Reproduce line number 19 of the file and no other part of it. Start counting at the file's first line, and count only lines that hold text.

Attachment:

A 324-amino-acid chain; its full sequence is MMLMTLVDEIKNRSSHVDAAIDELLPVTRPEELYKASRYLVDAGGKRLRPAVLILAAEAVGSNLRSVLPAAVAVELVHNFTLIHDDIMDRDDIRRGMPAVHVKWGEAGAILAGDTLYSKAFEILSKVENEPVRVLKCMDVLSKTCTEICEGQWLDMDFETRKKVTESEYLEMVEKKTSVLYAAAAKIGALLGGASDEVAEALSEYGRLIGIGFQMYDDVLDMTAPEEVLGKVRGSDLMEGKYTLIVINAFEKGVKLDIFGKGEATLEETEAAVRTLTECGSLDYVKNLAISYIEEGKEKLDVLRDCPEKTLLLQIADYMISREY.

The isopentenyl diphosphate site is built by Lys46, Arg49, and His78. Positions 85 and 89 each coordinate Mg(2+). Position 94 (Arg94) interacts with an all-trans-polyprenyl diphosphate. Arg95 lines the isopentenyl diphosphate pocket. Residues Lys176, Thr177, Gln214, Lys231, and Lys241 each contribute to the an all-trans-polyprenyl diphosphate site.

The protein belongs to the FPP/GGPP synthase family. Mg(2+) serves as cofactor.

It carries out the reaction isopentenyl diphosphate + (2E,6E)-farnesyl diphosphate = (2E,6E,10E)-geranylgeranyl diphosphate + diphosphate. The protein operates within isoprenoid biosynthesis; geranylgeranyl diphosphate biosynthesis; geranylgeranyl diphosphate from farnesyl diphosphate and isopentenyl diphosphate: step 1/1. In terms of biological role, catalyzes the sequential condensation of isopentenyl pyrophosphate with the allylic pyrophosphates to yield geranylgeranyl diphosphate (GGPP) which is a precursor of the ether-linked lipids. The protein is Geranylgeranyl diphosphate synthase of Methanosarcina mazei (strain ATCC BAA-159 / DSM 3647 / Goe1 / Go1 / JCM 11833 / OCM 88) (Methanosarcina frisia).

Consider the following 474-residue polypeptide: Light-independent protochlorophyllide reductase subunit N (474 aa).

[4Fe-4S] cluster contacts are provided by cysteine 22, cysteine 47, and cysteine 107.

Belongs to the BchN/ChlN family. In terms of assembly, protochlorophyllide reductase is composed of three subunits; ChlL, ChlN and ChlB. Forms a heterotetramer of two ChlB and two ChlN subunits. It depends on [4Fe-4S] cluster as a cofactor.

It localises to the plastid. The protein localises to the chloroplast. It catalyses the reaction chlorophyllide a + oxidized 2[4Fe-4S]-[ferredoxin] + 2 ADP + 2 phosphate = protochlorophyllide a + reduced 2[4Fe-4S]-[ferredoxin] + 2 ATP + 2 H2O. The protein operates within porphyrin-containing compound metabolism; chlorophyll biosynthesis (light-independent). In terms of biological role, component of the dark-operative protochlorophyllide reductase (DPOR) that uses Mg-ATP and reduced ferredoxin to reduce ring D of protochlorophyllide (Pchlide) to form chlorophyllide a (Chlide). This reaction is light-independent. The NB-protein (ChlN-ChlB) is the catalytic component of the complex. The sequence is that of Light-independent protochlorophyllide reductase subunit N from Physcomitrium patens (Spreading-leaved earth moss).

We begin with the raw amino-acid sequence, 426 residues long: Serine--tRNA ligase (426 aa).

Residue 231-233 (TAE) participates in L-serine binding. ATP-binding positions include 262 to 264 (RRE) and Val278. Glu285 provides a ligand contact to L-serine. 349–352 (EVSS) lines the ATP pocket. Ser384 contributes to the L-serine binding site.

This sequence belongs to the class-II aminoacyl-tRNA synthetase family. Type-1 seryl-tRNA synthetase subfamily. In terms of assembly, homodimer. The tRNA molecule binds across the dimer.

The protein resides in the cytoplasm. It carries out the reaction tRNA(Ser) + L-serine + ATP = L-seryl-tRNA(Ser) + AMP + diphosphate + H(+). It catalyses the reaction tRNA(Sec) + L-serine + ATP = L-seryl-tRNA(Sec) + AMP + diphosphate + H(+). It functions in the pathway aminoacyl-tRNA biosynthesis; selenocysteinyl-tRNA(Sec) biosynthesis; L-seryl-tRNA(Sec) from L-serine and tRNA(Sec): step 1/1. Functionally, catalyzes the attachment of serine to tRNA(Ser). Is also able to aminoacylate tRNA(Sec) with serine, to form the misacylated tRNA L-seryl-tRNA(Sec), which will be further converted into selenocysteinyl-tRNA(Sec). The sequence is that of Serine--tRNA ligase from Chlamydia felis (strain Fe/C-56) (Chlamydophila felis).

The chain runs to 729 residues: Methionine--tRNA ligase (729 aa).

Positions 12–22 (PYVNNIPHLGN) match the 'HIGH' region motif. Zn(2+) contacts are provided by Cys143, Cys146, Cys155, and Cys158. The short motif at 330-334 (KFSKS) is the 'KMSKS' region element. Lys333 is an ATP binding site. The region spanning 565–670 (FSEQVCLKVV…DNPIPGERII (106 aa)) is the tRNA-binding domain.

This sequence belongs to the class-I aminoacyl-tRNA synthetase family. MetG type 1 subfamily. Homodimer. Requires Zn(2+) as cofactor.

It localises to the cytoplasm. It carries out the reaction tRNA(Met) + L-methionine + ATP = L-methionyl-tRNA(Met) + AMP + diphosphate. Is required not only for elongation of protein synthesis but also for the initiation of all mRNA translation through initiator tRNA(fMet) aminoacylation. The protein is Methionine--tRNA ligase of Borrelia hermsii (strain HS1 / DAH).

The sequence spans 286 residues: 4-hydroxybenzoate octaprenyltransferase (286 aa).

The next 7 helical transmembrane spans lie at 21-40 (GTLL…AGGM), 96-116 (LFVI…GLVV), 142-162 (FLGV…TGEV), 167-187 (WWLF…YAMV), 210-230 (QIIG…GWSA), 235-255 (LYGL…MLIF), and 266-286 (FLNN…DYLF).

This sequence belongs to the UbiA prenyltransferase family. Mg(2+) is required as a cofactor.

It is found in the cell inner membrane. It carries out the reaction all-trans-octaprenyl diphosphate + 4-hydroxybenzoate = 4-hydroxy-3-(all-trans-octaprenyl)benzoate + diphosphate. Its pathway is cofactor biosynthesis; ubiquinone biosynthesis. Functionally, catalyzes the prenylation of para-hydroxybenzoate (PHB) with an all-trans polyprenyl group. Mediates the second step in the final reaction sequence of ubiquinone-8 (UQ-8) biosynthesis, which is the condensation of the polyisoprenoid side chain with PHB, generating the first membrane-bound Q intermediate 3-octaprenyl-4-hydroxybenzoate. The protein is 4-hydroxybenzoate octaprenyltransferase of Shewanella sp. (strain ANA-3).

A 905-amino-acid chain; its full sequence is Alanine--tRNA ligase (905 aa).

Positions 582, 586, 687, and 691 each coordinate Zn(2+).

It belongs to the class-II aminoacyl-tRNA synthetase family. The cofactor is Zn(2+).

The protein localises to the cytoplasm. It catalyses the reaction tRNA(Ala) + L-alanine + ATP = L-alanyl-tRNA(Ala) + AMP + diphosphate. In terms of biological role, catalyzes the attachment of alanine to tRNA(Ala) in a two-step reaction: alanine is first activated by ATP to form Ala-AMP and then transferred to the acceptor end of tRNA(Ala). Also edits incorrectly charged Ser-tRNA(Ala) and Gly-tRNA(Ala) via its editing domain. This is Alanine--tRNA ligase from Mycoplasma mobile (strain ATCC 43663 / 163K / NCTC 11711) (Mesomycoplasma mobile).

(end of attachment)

This sequence belongs to the UbiA prenyltransferase family. Mg(2+) is required as a cofactor.